Even as a 22-year-old reader, I enjoyed the book very much. It gives me a greater insight on the wonders of Mother Nature, because as a city dweller I hardly come into contact with nature. The information in the book are as rich as what one can find in National Geographic or Discovery Channel, but presented with a youthful edge to appeal to the younger crowd. Having tutored science to primary school students previously, I have recommended this book to my students to improve their knowledge about nature. The fact that it helps them develop a better understanding about Science was reflected in their improved grades.

– These book reviews first appeared in a lifestyle magazine


Residents revel in the gaiety of Chingay

Many give a rousing welcome to the colourful pageantry.

An air of anticipation and a festive mood gripped Bishan-Toa Payoh GRC, hours before the Chingay floats were due to arrive. Residents of all ages and races slowly gathered along the route to be taken by the floats within the GRC.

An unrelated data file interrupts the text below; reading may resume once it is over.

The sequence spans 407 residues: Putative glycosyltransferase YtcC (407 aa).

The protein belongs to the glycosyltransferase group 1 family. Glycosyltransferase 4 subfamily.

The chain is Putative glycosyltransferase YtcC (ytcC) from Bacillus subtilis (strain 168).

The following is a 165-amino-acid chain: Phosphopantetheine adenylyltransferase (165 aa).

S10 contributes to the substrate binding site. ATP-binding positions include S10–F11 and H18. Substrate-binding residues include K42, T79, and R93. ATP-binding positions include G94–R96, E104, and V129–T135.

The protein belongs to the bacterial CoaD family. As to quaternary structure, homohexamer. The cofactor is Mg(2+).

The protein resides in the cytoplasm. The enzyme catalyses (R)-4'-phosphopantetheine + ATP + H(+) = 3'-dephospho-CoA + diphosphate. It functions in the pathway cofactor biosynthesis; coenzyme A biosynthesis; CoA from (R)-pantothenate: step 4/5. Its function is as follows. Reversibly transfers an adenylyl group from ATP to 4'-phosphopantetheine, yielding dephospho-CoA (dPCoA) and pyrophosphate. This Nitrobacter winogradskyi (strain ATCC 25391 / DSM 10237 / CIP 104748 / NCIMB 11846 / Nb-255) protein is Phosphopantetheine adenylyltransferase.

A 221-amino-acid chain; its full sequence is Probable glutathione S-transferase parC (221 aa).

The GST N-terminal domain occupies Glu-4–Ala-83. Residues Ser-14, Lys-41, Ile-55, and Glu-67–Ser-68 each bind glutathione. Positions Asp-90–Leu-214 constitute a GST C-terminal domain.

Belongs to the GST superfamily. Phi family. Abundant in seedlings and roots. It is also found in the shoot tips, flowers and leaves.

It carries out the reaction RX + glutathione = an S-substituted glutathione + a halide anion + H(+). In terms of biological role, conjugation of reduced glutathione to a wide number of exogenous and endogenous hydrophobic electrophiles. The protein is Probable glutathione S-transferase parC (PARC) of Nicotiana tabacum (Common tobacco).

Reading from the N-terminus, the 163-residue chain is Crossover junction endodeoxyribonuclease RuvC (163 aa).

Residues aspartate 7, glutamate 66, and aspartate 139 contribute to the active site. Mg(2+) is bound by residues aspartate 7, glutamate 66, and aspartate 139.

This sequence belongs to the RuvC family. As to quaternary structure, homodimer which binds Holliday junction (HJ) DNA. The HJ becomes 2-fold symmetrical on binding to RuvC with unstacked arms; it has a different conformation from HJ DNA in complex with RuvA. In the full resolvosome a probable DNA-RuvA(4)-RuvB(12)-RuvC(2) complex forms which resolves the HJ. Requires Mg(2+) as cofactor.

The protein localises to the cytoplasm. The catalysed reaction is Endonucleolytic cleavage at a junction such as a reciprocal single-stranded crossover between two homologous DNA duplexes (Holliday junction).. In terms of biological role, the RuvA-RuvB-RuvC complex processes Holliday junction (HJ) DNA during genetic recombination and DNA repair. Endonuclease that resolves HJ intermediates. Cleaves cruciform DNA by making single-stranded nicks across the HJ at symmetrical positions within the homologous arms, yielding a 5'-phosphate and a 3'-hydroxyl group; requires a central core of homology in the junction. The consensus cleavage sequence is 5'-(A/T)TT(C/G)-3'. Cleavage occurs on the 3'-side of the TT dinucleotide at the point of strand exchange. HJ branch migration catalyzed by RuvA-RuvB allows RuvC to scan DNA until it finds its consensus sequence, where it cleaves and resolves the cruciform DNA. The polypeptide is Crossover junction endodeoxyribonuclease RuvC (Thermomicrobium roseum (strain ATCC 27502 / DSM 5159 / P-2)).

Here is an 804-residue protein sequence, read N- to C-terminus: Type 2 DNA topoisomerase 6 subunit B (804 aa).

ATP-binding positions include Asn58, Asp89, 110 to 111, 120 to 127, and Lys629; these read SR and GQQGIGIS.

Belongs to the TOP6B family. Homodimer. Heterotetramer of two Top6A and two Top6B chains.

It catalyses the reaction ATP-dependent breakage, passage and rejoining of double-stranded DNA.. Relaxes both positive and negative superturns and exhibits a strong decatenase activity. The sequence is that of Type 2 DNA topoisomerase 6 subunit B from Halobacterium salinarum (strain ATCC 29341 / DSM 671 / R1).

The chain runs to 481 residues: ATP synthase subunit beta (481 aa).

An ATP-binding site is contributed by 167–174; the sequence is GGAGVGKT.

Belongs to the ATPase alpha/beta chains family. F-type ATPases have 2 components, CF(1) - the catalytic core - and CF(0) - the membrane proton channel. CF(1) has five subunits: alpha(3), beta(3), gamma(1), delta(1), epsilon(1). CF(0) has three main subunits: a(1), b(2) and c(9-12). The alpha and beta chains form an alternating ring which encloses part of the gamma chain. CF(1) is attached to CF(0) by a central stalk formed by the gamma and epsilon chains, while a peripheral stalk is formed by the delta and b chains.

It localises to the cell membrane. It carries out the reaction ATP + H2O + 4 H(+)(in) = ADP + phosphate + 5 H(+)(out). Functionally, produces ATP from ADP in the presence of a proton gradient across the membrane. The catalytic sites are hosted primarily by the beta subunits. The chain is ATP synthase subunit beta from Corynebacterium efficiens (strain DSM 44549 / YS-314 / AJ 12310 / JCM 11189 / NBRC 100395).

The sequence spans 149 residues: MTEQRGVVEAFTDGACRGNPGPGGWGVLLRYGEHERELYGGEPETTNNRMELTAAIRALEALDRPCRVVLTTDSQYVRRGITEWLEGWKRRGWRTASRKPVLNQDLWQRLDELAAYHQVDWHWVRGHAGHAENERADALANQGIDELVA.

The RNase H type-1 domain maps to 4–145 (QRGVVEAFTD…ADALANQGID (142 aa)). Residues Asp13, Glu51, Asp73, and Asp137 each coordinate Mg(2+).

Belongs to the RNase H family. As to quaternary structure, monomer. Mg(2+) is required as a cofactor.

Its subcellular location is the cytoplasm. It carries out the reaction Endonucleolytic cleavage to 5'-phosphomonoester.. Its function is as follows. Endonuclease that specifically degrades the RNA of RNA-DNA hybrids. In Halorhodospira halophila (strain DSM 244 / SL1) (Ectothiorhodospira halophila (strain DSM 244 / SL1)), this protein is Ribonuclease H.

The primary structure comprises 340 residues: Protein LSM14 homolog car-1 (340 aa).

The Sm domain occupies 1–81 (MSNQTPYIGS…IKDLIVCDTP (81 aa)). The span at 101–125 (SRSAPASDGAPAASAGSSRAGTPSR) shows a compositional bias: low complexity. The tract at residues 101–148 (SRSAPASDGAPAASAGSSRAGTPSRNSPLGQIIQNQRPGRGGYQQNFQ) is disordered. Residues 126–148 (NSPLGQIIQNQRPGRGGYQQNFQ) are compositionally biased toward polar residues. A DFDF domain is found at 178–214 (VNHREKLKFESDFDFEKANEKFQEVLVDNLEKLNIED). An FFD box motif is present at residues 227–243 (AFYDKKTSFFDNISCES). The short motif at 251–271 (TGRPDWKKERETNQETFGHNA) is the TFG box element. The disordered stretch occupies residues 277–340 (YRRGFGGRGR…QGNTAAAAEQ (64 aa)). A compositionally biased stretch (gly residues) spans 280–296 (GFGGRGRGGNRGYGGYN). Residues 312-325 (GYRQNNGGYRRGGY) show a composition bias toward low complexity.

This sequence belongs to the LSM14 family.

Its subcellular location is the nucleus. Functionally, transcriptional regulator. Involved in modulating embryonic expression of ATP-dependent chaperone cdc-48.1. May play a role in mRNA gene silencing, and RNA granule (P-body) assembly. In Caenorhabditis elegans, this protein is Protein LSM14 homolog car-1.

Indeed this was one event which required no invitation to draw the crowds. By the time the convoys of colourfully illuminated floats arrived, the route was packed with residents, ranging from seniors to young families with young children, eager to catch a glimpse of the floats.

The kick-off was a rousing affair with live firing of fire crackers to the delight of hundreds of residents both young and old. The Chingay floats were launched at Bishan Community Club in Bishan Street 13 by Grassroots Advisers of Bishan-Toa Payoh GRC GROs, namely Dr Ng Eng Hen, Minister for Defence,  Mr Chee Hong Tat, Minister of State for Health, and Communications & Information, Mr Chong Kee Hiong and Mr Saktiandi Supaat.